Intent on drinking every drop, she didn’t bother putting the bottle back in the fridge. There was no point to-ing and fro-ing from one room to another when she didn’t have to. Instead, she took the bottle with her as she headed into the lounge and positioned herself in the window – a large bay that gave a one-hundred-and-eighty-degree outlook, the perfect vantage point. It reminded her of one of those giant curved TV screens that apparently provide an enhanced sense of depth and wider field of view. At least that’s how Nick described them when he decided their television was passed its best. She glanced at the telly that they never did get around to replacing. “Passed its best, my arse.”
Returning her attention back to the street, anticipation bubbled inside of her. Looking first left and then right, she felt like a naughty teenager as she wondered where her delivery had gotten to. Having opted for a barbeque prawn and salsa verde pizza, straight from Bello Italiano’s gourmet range no less, its expensive menu price made it seem even more delicious. “Where are you?” she asked, her eagerness fast becoming impatience.
She took in the houses that made up Holme Lea Avenue while she waited. Two mirroring rows of semi-detached properties, she and Nick had lived at Number 6 all their married life. They’d bought it for a song, such was the state of it back then and Ronnie couldn’t help but smile as she recalled the old blue bathroom suite, the various floral wallpaper designs and the accompanying patterned carpets, all of them migraine inducing. And the kitchen… How she ever dared cook in there was still a mystery. Over the next few years, however, they’d lavished a lot of love and a serious amount of cash on the place, turning it room by room into a home they were both proud of. And unlike the neighbours who’d come and gone over the years, Ronnie couldn’t imagine living anywhere else. Holme Lea Avenue was where she’d built a home, raised her daughter. It was where she belonged.
She pondered residents past and present. Some she’d been saddened to see go, others she’d more than happily waved off. Ronnie felt her pulse quicken. Then there were those who refused to move no matter how hard the encouragement.
Her spirits lifted once more when she at last spotted a Bello Italiano vehicle and downing the contents of her wine glass, she excitedly topped it up again in readiness. She watched the driver pull up and check what she assumed to be a delivery note before getting out of the vehicle, pizza box in hand. “Let the fun commence,” Ronnie said, giggling as the unsuspecting chap headed for the house next door.

Thank you, Suzie, for popping by. Look forward to meeting up in France soon x

You can find Suzie via these links








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Welcome to a new series. A showcase of writers who’s books I’ve enjoyed and whose company I relish. Writing is such a lonely occupation that the online friendship of fellow wordsmiths is a must.

The first author is the wonderful Jean Mead. Have you read Hannah? A wonderful book and I’m about to start on the next one, Hannah’s inheritance.









Jean’s interest in writing historical fiction began at school where English and history were the only subjects she actually enjoyed. The history teacher was brilliant, and when she told tales of the past – the ring of clashing swords, the cries of battle, and the sobs of those to be beheaded were brought to life and held Jean enthralled.

The English teacher was appalling! Unable to control a class she would tell the children to write a story. Most of the pupils would groan but Jean was in her element. Whilst writing she forgot she was in a classroom which was a real bonus. As an adult it was second nature to write short stories and soon these began to appear in magazines in America, Australia, Ireland and the UK. An ambition to write a novel began quite by chance when she came across derelict Dorothea Quarry, an astounding beautiful and haunting place. Stepping over the rusty wire of a wrecked Blondin, the idea of The Widow Makers came to her. There was extensive research as she knew nothing of the slate quarries of North Wales, or the lives of the men working there in the 19th century. With no internet at that time, research was done in libraries, museums, archives in Caernarfon and Penrhyn Castle. There was a great deal of travelling between her renovated chapel in the Welsh hills to Caernarfon and hours of ploughing through ancient documents. The driving force at this time was to write the story of Joe Standish, a fictional quarry worker.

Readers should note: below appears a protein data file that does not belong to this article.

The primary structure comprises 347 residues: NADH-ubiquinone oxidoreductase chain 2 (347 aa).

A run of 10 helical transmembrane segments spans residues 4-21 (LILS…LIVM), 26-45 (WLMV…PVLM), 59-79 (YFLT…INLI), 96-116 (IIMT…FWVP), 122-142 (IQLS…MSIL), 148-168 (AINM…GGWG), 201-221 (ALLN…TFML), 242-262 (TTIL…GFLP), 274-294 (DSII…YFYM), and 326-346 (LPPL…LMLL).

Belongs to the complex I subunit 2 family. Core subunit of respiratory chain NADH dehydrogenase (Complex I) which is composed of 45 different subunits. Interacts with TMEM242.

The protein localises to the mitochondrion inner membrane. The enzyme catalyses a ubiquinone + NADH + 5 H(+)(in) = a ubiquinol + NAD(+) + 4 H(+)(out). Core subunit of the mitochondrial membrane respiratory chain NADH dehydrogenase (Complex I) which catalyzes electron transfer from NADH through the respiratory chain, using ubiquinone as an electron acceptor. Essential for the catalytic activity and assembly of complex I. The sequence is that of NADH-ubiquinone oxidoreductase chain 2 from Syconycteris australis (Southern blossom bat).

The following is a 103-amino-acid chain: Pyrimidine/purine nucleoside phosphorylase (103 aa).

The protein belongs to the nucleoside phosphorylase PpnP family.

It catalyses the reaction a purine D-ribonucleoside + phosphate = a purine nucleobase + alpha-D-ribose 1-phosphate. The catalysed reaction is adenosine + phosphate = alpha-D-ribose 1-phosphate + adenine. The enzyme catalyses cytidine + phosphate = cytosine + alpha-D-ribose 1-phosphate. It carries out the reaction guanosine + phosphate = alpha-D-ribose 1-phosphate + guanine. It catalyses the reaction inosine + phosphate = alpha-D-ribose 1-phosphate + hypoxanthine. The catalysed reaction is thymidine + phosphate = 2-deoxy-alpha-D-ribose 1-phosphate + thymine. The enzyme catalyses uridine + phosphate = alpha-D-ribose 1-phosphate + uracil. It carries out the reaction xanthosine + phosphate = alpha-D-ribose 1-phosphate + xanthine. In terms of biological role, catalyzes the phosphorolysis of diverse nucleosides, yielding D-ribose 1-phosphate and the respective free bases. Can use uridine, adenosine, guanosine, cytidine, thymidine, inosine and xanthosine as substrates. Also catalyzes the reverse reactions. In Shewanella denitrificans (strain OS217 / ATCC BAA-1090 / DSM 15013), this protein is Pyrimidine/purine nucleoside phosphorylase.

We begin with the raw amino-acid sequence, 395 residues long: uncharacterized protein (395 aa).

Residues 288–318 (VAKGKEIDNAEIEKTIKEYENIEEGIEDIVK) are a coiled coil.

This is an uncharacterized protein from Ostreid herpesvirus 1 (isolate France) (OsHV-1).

The first book in the series The Widow Makers 1842-1862 was traditionally published in 2005 and republished in 2012.The Welsh Books Council awarded a Literary Grant for the publication of the second book The Widow Makers: Strife.






Book three and four The Widow Makers: Road’s End and Tommy followed fairly promptly. While still living in North Wales, her home overlooked by an old slate quarry, Jean wrote Freya 800 AD. A Viking era book portraying the life of a woman living more than a thousand years ago at the beginning of the Viking raids on Britain. Research took her to longhouses, longships and museums in Ireland. Discovering how our northern ancestors really lived.

It was a strange decision, one prompted by her then agent Sylvia Land that Jean embarked on writing a psychological thriller Kate’s Secret. Because historical fiction is Jean’s forte it wasa difficult project. Though she did enjoy writing without stop-start research a historical novel demands.

Jean soon went back to her comfort zone of historical fiction and Hannah and Hannah’s Inheritance were created.The book in progress is another historical and based in Cornwall in 1803. With no thought of retiring from writing, she plans to carrying on until the Big Editor in the Sky takes out his redpen. When relaxing with a book Jean chooses to read historical fiction. Some favourite authors are Judith Arnopp, Mary Wood, Elizabeth Chadwick, Dauphne du Maurier to name just four.

Jean moved to Brittany in 2016 and has settled in a very rural environment. She loves the peace and quiet where the loudest sounds are made by the birds.


Jenny x